ProtectionJan 16 2013

Understanding the value of protection insurance

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At least that is the plan until the apathy sets in and the gym membership, the diet and all those other New Year’s resolutions are abandoned by the wayside. Personal resolutions might only last a month or two but in business it’s vital to keep the momentum going throughout the year. Certainly in the protection industry we need to build on the success achieved at the end of 2012 when applications for protection soared as advisers raced to get clients on risk ahead of gender neutral rates.

We ended the year on a high. But as we enter 2013 we will be doing so with the first major price increases the protection industry has seen for a very long time. The early part of the year will see a flurry of activity around gender pricing as no one knows where the new equilibrium price will settle. That could take days or weeks. RDR will also cause upheaval to the market and it could be a slow start as everyone gets used to the changes and fees become part of the advice proposition. So we will need to use all the means we have at our disposal to encourage people to buy protection and ensure sales remain constant.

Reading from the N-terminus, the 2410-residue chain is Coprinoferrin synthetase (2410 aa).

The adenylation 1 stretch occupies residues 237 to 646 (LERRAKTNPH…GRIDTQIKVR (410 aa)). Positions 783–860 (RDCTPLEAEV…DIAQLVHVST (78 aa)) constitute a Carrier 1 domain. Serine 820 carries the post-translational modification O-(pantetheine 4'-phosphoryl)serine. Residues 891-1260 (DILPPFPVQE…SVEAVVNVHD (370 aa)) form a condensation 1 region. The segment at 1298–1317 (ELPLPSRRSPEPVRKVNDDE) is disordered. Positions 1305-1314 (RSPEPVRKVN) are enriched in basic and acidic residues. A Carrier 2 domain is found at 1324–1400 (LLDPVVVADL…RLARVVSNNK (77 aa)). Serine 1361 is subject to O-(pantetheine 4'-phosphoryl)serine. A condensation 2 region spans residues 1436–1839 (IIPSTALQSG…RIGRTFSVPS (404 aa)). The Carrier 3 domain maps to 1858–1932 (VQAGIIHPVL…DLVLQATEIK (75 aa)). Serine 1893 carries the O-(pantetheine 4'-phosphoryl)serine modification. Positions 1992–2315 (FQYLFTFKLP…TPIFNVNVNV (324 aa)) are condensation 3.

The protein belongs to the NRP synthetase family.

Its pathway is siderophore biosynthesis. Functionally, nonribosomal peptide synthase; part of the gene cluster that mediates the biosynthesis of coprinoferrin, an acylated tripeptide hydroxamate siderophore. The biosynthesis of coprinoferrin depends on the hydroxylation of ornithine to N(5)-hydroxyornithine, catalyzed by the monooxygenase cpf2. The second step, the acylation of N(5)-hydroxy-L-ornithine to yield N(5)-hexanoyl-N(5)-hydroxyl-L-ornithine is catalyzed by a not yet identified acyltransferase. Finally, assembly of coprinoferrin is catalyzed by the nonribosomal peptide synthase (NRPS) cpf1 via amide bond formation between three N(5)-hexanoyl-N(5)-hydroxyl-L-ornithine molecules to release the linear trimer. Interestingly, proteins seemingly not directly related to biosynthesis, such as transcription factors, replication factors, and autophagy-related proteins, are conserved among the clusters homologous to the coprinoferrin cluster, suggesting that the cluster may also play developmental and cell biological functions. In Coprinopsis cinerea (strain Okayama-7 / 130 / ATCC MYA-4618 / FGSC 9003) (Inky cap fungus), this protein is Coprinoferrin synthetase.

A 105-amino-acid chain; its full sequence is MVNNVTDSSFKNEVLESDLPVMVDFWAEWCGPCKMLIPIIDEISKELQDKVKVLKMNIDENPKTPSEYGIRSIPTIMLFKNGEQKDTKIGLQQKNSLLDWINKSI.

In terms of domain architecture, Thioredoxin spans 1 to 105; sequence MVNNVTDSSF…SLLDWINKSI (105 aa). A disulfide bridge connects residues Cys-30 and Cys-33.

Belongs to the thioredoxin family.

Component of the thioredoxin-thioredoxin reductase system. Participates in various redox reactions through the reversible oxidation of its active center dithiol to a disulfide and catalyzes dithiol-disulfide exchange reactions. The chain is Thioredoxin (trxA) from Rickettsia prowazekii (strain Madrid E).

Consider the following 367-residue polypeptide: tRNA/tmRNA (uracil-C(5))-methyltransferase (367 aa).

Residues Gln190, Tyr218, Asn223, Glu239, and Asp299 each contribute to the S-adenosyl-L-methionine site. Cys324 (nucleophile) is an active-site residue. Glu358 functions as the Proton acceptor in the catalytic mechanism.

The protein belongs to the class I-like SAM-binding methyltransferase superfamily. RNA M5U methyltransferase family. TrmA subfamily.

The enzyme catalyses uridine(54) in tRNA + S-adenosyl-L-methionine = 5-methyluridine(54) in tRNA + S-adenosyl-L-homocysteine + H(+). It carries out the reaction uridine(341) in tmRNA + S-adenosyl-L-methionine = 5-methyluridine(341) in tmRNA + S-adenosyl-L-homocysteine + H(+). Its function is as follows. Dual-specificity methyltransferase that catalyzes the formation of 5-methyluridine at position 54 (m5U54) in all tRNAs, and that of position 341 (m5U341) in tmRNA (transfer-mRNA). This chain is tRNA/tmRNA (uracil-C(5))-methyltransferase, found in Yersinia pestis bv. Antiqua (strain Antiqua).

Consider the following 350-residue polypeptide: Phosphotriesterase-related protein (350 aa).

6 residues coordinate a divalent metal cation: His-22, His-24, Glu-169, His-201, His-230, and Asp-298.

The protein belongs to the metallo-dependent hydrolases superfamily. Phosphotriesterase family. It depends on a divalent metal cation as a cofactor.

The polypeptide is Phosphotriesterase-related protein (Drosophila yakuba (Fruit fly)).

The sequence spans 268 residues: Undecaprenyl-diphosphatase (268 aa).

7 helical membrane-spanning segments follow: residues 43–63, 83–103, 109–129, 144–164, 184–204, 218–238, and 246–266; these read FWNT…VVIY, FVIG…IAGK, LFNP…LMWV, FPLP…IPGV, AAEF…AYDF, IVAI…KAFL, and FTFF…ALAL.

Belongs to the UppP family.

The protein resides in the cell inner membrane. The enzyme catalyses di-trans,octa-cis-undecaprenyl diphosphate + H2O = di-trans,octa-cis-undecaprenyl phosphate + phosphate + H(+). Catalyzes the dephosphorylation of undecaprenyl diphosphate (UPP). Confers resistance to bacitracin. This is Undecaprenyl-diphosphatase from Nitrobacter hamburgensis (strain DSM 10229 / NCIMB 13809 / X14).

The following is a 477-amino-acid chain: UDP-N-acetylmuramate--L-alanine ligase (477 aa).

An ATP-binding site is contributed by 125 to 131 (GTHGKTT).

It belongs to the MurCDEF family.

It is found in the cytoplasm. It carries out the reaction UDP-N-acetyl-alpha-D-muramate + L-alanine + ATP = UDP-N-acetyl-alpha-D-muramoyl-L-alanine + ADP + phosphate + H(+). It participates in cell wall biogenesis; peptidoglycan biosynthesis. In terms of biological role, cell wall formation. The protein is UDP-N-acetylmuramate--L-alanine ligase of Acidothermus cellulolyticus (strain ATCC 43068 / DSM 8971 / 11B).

Providers are constantly reinforcing the need for financial protection. They produce leaflets and sales aids, write blogs, articles and tweet about it. This is all valuable stuff. But sometimes it is those real life case studies that create the most impact. Reading about someone whose payout has been a real life saver. How it has enabled a family to pay off all or part of the mortgage and how it has helped them to retain their lifestyle after suffering a critical illness really hits the message home.

But equally as hard hitting are the stories of those who did not have protection in place and who found themselves struggling to manage financially following a critical illness or the death of a loved one. Those stories are particularly tragic. And the message is further reinforced by looking at the websites of cancer charities. Among the statistics showing the number of people suffering from cancer, there is always reference to the financial impact a cancer diagnosis can have on an individual or family.